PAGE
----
Original Author
    3 days ago

    @tracefloyd, I knew you were a senior when you wrote "at our age."


    @RedRyder, Ooooo. I REALLY like the second one in the first group of three you posted. I am going to search for something equivalent. I can wait on that decision. You all are right about needing to know the height of the ceiling and see the dining table in the room.


    Took advantage of good ole Black Friday today and ordered a retro-looking refrigerator and stove.

  • RedRyder
    3 days ago

    Good move! Can’t wait to see them. What color did you buy? Very exciting!

    oldalgebra thanked RedRyder
  • oldalgebra
    Original Author
    3 days ago

    How sweet of you to ask.

    While I've learned that many stoves in the 20s and beyond had a baked enamel finish, I keep coming back to my aunt's big, black honkin' cast iron stove that must have taken up nearly 50% of the room in her kitchen. All black. And all grease! But I loved her cooking. So, of course, I ordered a black stove (range?). Mine is small (30"), as the kitchen is small and a bit awkward. I ordered a black vent too. I'm tossing around various ways to design a backsplash that will tie the stove and vent together - mimicing the way I remember my aunt's stove - which had the shape and many of the elements these have:





    It shouldn't be too hard to find metal corbels to represent the supports on the sides. I haven't landed on a backsplash yet. I thought of black (or white?) stainless, but I read it scratches easily, so I'll need to do more research on that. Maybe a sheet of black engineered granite? Here's mine:



    My refrigerator is white. Saw this restored refrig online:



    Mine is counter-depth and looks like this:


  • john3582
    2 days ago

    Following, with envy.

    oldalgebra thanked john3582
  • RedRyder
    2 days ago

    I can assure you, that ain’t your Aunt’s black stove! How gorgeous! Do you have a current floor plan of the kitchen?

    What is the interior capacity of that amazing fridge? It will compete with the stove for who is the “star” of the room. Are you leaning towards an “Art Deco feel” black,and white kitchen? You certainly have the basics for one.

    I think it is hard to consider what you will do behind the stove until your layout is finalized and other items are selected. Houzz is flooded with homeowners who go countertop shopping and fall in love with something unexpected. You never know…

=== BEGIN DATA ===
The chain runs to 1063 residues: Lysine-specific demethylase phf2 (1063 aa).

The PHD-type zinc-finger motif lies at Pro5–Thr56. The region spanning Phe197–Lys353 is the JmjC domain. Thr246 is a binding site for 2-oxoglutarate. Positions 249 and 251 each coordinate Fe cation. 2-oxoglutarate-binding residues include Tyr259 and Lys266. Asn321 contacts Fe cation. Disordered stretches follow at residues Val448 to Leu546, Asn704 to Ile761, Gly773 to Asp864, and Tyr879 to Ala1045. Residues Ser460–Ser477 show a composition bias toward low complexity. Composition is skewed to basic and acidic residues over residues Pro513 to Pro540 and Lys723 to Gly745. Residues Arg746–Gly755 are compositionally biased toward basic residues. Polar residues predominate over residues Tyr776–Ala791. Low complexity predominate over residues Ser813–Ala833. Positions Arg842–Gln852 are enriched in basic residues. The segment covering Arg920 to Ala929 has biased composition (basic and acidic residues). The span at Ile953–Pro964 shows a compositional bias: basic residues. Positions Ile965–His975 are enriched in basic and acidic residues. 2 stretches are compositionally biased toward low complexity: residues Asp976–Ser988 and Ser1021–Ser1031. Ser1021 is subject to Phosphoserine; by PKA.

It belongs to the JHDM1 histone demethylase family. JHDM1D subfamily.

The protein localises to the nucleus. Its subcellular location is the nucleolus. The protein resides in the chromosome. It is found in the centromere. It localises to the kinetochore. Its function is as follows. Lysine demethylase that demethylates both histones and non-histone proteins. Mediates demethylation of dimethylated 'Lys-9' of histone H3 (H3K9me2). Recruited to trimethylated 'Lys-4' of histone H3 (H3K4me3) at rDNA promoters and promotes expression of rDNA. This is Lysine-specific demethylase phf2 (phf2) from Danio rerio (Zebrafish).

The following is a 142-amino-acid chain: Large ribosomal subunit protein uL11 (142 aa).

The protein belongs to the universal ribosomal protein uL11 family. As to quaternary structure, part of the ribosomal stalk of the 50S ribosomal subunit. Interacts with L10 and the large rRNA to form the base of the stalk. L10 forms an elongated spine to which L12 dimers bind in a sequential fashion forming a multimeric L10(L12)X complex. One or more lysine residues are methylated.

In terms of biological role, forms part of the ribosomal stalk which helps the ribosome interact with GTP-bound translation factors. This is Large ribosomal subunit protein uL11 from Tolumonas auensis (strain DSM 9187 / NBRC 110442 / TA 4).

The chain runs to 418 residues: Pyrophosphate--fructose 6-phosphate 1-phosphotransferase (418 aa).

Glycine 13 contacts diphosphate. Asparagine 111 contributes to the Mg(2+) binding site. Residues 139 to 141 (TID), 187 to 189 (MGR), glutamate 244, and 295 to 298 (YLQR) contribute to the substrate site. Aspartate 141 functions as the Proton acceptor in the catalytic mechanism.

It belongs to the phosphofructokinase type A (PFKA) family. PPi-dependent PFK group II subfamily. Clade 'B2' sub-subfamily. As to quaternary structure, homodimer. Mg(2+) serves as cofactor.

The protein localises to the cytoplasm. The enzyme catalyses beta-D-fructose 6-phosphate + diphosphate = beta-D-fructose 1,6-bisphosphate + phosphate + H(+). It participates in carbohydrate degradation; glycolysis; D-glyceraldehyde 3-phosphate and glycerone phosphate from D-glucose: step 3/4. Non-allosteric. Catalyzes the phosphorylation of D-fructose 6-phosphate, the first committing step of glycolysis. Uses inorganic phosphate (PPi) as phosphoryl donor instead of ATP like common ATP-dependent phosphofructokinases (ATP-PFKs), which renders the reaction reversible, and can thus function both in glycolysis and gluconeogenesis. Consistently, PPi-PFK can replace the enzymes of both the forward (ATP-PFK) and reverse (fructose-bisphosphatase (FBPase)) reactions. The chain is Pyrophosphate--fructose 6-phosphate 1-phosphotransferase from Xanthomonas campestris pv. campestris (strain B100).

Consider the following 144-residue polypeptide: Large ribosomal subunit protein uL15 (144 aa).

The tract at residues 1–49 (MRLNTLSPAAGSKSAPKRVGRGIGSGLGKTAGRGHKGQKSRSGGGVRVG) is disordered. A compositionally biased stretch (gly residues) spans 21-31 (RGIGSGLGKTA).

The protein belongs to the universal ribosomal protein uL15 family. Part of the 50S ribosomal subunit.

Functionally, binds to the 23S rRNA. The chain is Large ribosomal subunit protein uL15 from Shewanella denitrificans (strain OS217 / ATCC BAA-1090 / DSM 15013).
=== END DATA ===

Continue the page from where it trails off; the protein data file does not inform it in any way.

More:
Great job on the buying these beauties on sale! Thanks for including us in this journey.

    oldalgebra thanked RedRyder
  • Michele
    2 days ago

    The second chandelier!! Very nice.


    I am following too. This is really interesting.

    The bathrooms with original tile sound like it could be either really great or possibly not Obviously it depends on condition etc. Do you have photos??

    I’m excited for you. Good luck!


    oldalgebra thanked Michele
  • oldalgebra
    Original Author
    yesterday
    last modified: yesterday

    Here's more info: Not sure how complete it is: The desktop on my laptop has stuff all over it. Not very organized, I'm afraid.








    The 76.5" measurement is not correct. I can't find the original measurement.

    I think it's 76.5" from the south corner to the bathroom door opening, which will be closed off.

  • oldalgebra
    Original Author
    yesterday
    last modified: yesterday

    A couple of points:

    Door to the outside cannot be pushed back.

    Wall separating kitchen and dining room cannot come down. (Well, actually, I'm sure, with a strong enough supporting beam, it can come down, but I don't want it down. I've had the big, roomie kitchen opening into the family room experiece. Loved it when I needed it, but I don't need it anymore. And besides, I want to keep this little gem as original as possible (while still maximizing its efficiency, of course).

    The next owners can open it up - if that's what they want.

    Actually, @RedRyder, the really cool-looking stoves are the wider ones that are a bit more gussied up in the front, and therefore, look a bit more vintage. But I just don't think I can afford the extra inches.

    I am looking at a black and white kitchen. I have one now, and have never tired of it, although I know there are people who feel a white kitchen has "run its course." I suspect the original kitchen tile was yellow and black, which would match the jack-and-jill bathroom that it presently connects to. I will keep the yellow in the j&j, but have decided to go the safer route in the kitchen.